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Zambia Will Punish Perpetrators of Violence

Zambia's President Michael Sata speaks to journalists at the 18th African Union summit in Ethiopia's capital, Addis Ababa, Jan. 2012 file photo.
Zambia’s Home Affairs minister has warned that the government will prosecute people who undermine the country’s peace and stability, irrespective of their political affiliation or the office they may hold in the administration.

Edgar Lungu also said the police have launched an expedited inquiry into rifts within the ruling Patriotic Party (PF) which has left at least one person dead.

“The police will not be intimidated by the position of people or the status of people involved in committing crime and will pounce on them regardless of their status or in terms of their affiliation in terms of politics, like a ton of bricks and [bring them] to book,” said Lungu.

Some Zambians have expressed concern about recent violent clashes between factions of the ruling party. Opposition groups have seized the opportunity to accuse the PF of using violence to intimidate and harass opponents. Lungu disagrees.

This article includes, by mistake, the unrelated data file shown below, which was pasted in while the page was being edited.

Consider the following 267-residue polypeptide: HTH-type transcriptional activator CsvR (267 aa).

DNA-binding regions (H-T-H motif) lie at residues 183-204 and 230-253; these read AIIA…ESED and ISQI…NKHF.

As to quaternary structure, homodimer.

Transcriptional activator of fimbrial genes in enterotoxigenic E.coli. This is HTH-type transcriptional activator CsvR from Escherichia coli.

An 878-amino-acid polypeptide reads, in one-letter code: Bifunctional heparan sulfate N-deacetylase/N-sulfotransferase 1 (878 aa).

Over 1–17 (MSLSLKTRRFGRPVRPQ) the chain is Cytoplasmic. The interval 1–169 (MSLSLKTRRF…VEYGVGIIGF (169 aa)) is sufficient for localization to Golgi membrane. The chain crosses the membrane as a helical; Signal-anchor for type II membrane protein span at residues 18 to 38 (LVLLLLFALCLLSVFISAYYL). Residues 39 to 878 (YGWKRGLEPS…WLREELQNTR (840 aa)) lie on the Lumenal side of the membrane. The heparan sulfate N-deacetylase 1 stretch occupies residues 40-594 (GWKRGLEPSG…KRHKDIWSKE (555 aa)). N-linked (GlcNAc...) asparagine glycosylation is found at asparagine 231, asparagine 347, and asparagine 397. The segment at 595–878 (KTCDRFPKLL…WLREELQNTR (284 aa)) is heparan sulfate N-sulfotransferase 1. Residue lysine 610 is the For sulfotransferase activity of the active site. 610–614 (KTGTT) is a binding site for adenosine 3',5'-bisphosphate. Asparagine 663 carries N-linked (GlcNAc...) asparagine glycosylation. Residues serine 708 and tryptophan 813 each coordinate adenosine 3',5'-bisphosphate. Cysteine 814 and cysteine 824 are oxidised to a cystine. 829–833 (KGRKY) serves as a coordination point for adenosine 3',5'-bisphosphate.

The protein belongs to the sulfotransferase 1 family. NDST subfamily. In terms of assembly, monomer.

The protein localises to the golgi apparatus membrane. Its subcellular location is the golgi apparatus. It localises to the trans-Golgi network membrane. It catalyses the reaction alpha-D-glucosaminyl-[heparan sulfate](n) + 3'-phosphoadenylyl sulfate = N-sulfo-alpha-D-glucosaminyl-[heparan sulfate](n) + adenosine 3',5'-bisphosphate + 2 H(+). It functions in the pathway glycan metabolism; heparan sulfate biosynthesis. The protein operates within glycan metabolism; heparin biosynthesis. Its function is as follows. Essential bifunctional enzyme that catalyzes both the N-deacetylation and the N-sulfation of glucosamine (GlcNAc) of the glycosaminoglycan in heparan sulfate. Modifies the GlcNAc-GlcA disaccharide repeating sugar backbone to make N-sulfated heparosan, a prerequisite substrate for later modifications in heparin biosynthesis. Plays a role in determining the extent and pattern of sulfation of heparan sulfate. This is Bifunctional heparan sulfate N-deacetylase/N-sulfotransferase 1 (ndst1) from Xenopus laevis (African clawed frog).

“We appreciate that the concerns are there and are genuine, and as law enforcement agencies we have taken note of the situation and swung into action,” said Lungu. “We will bring to book suspected of being culprits, and show of confidence amongst our people. We have deployed as many as possible police where we think there could be [violence].”

Lungu’s comments followed intra-party violence in the PF that left one person dead and several people injured after factions of the party clashed in the capital, Lusaka. He says the government will punish those behind the fighting.

“First we would like to treat this as a crime like any other,” said Lungu. “We would like to sit down as a political party …to see what went wrong, address the problem, learn our lesson, and move forward.”

Some opposition groups have accused President Michael Sata’s administration of failing to prevent ruling party supporters from attacking opponents. They also said the government has failed to protect all Zambians as enshrined in the constitution. Lungu disagreed.

“The preparedness of the police has been evident by the fact that they swung into action quickly and put the situation under control immediately,” said Lungu. “For me really, there is no need for anxiety among the people in the country. It’s only that there has been this heightened tension based on the fact that this arose from differences among people who belong to the same political party.”

Lungu says that the government is working to allay the fears and anxiety expressed by Zambians due to the infighting within the ruling party which recently turned violent.
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